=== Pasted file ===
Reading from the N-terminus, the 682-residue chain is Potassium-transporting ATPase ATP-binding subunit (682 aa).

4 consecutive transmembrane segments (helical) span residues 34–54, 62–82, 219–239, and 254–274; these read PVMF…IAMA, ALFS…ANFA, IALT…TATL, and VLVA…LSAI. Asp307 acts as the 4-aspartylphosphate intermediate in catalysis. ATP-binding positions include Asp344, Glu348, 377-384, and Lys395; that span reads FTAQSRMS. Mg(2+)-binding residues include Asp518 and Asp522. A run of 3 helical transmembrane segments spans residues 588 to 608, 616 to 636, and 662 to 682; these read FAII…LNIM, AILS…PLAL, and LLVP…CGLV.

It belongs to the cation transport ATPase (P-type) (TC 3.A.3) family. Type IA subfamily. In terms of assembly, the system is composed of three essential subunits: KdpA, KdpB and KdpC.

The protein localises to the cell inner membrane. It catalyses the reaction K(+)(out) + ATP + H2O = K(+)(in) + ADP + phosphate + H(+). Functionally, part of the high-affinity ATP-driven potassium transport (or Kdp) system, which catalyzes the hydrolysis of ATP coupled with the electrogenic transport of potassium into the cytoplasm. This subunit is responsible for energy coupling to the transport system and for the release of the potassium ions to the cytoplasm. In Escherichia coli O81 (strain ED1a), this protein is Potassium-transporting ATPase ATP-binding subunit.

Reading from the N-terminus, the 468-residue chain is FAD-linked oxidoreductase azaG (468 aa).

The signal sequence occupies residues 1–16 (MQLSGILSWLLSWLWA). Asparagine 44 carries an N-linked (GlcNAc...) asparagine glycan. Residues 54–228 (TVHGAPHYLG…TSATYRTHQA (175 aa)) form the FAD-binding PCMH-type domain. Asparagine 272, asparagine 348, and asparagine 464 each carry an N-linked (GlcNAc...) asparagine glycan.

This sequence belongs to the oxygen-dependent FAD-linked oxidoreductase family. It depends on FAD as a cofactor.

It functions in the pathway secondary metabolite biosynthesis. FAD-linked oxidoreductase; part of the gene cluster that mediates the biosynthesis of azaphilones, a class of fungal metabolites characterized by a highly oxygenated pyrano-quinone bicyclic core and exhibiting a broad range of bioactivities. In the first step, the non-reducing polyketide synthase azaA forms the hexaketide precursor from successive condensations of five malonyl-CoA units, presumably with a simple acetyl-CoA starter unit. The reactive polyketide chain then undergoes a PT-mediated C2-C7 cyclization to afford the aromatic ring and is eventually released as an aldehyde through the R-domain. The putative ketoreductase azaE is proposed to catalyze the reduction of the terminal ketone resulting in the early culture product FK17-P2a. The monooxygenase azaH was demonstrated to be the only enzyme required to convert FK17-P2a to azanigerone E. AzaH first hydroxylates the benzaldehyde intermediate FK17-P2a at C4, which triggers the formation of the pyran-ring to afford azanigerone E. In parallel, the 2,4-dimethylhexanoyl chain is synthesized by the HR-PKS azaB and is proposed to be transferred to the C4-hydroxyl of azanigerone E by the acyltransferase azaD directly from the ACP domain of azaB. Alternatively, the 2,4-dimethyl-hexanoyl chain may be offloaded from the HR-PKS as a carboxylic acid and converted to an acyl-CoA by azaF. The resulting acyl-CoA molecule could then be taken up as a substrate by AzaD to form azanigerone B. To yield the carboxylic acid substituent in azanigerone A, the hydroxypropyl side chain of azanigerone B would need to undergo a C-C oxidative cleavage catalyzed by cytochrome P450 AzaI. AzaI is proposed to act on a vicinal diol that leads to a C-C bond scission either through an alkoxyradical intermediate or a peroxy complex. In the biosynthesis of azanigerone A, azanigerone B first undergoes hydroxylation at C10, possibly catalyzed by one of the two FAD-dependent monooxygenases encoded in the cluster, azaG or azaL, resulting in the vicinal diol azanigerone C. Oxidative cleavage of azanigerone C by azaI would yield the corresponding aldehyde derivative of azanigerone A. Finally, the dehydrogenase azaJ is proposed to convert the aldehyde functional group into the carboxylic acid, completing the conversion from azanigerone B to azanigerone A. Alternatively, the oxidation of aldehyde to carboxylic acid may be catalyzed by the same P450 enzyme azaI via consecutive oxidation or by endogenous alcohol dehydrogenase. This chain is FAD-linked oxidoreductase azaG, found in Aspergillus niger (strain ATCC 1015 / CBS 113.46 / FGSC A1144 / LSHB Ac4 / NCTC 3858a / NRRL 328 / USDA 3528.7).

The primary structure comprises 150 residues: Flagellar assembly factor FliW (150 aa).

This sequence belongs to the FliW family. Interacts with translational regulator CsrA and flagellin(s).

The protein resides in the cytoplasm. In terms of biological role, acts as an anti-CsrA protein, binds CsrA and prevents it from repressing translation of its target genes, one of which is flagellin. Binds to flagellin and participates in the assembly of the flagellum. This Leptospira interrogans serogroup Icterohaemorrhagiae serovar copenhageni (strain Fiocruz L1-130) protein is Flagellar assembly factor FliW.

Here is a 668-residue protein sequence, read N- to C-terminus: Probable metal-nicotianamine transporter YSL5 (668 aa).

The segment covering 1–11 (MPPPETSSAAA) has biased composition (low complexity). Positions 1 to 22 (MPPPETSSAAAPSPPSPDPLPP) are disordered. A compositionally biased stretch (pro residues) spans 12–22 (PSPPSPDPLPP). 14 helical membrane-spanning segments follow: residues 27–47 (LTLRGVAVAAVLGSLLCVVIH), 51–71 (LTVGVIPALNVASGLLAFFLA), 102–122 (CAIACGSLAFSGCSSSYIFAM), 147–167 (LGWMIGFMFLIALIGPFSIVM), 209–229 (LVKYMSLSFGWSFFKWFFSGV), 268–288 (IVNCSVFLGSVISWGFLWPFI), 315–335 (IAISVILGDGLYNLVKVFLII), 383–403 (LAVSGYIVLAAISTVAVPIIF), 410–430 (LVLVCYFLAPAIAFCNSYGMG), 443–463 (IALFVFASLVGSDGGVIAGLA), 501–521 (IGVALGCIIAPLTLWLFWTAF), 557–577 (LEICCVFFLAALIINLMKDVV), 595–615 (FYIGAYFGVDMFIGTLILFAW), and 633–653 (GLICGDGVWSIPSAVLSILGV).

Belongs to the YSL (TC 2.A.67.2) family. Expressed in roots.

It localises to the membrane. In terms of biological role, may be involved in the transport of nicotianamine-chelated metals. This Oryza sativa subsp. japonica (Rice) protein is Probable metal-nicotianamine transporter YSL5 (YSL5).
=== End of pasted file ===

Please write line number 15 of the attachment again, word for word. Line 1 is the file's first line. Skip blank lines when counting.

It localises to the membrane. In terms of biological role, may be involved in the transport of nicotianamine-chelated metals. This Oryza sativa subsp. japonica (Rice) protein is Probable metal-nicotianamine transporter YSL5 (YSL5).